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Dermatopathology: Practical & Conceptual July - September 2001
Evolution in Thinking: Criteria for Clinical Diagnosis of Melanoma, 1947–2000: A Critique in Historical Perspective
Mary Aldrene L. Tan, M.D.
A. Bernard Ackerman, M.D.
Becker and Obermayer
Ormsby and Montgomery
Sulzberger and Wolf
Pillsbury, Shelley, and Kligman
Fitzpatrick and Clark
Lewis and Wheeler
Callen, Stawiski, and Voorhees
Roses, Harris, and Ackerman
Dobson and Abele
Friedman, Rigel, and Kopf
Fitzpatrick, Rhodes, Sober, and Mihm
Koh and Rogers
McCarthy et al.
Mooi WJ and Krausy
Fitzpatrick, Milton, Balch, Shaw, McCarthy, and Sober
National Institutes of Health Consensus Conference
Holzle, Kind, Plewig, and Burgdorf
Marghoob, Slade, Kopf, Rigel, and Friedman
Arndt, Wintroub, Robinson, and LeBoit
Elder and Elenitsas
Maize et al.
Langley, Fitzpatrick, and Sober
Farmer and Hood
Fleischer, Feldman, Katz, and Clayton
Ackerman, Kerl, Sánchez, et al.
Elder and Elenitsas
"In their nontumorigenic stage, melanomas tend to expand more or less inexorably along the radii of an imperfect circle as viewed clinically. The clinically derived term "radial growth" has no intuitive histologic meaning, and the histologic term "horizontal growth phase" has been suggested as an alternative. The major clinical diagnostic criteria have been summarized as "
criteria," which include lesional
symmetry (one half of a lesion does not match the other half in shape or in color distribution), lesional
order irregularity (the lesion tends to have an indented coastline like the map of a small island), lesional
olor variegation (the surface is multicolored and may include shades of tan, brown, blue-black, gray-white, and other variations), and lesional
iameter (generally greater than 6 mm, although some melanomas are smaller) . . ."
"Clinically, the tumorigenic vertical growth phase is qualitatively different from the plaquelike radial growth phase. The tumor appears as an expanding papule within a previously indolent plaque lesion, and grows in three dimensions in a balloonlike fashion to form a nodule. Typically, the
criteria do not apply to the tumor nodule itself, which is commonly symmetrical with smooth borders. The color is often quite uniform, and may be pink rather than blue-black, and the diameter is often less than 6 mm, even in a quite high-risk lesion . . ."
Elder D, Elenitsas R. Benign Pigmented Lesions and Malignant Melanoma. In: Elder D, Elenitsas R, Jaworsky C, Johnson B Jr, eds.
Lever's Histopathology of the Skin.
8th Edition. Philadelphia: Lippincott-Raven Publishers, 1997:656.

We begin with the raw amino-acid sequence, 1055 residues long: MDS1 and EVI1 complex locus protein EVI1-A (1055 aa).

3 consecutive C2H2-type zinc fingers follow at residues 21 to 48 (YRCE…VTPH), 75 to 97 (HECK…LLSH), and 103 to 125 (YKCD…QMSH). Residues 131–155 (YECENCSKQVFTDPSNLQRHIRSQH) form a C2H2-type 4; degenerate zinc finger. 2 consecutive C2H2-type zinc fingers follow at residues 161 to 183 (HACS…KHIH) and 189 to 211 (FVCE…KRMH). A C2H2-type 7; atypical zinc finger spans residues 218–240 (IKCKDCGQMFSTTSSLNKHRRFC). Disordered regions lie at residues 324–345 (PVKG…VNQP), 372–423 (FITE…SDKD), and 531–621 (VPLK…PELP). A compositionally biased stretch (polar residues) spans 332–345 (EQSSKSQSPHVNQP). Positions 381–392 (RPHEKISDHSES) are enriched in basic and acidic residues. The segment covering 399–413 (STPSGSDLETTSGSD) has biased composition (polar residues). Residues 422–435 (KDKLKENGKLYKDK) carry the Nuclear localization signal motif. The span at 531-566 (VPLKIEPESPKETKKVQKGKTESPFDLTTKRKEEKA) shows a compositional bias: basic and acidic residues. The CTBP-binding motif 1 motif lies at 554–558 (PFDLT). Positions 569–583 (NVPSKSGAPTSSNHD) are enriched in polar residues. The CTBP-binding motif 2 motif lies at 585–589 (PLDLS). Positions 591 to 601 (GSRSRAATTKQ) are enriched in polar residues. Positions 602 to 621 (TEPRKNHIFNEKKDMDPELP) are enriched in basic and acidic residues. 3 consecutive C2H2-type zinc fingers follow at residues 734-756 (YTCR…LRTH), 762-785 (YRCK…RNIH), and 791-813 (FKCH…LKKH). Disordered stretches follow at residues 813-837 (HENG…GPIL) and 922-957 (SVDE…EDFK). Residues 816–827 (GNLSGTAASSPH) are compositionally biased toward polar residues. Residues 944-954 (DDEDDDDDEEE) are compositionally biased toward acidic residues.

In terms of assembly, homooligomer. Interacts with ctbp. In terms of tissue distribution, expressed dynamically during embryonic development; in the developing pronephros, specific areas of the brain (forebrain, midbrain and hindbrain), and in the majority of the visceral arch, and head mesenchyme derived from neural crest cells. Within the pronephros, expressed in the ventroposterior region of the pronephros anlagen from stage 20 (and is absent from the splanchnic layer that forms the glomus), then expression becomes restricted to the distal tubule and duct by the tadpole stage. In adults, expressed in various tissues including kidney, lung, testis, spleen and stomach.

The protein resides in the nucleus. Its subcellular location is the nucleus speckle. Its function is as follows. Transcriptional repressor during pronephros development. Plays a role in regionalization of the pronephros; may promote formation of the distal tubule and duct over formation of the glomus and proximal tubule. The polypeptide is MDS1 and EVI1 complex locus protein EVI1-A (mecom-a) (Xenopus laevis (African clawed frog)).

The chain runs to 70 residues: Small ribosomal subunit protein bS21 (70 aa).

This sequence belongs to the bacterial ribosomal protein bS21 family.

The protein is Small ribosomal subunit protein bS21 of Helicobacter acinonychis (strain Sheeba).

Attempting to contrast "radial growth phase" and "vertical growth phase" is as futile as trying to comprehend the sense of "no intuitive histologic meaning." In short, vertical is a component of radial and, therefore, vertical and radial cannot be contrasted. Moreover, through a microscope, no histopathologist is able to discern when the so-called radial growth phase ends and the vertical growth phase begins; any definitive judgment about that is mere confabulation.
The ABCDs that began as a mnemonic to aid physicians in recognizing lesions of melanoma clinically and soon became a tool for teaching the laity how to become proficient at that, by 1997 had become the major teaching device for instructing physicians about how to identify melanomas clinically. Elder and Elenitsas, in the preceding passage, attempt to explain the clinical features of the ABCDs by way of Clark's notion of a "plaque-like radial growth phase" and a "tumorogenic vertical growth phase." Apart from inability to correlate the two because of the inherently flawed concept of "radial" versus "vertical" growth phase, the co-authors acknowledge frankly the limitations of the ABCDs as follows: "Typically, the ABCD criteria do not apply to the tumor nodule itself, which is commonly symmetrical with smooth borders. The color is often quite uniform, and may be pink rather than blue-black, and the diameter is often less than 6 mm, even in a quite high-risk lesion . . ." In those two sentences, Elder and Elenitsas effectively demolish the validity of the ABCDs.
Last, by focusing on the "tumorogenic vertical growth phase," Elder and Elenitsas, seemingly unwittingly, emphasize in the evolution of melanoma a stage that usually is incurable, the neoplastic melanocytes having already metastasized by the time a nodule or a tumor has formed. That is precisely why stress must be placed on recognizing melanoma when the lesion is flat and curable by simple excision.
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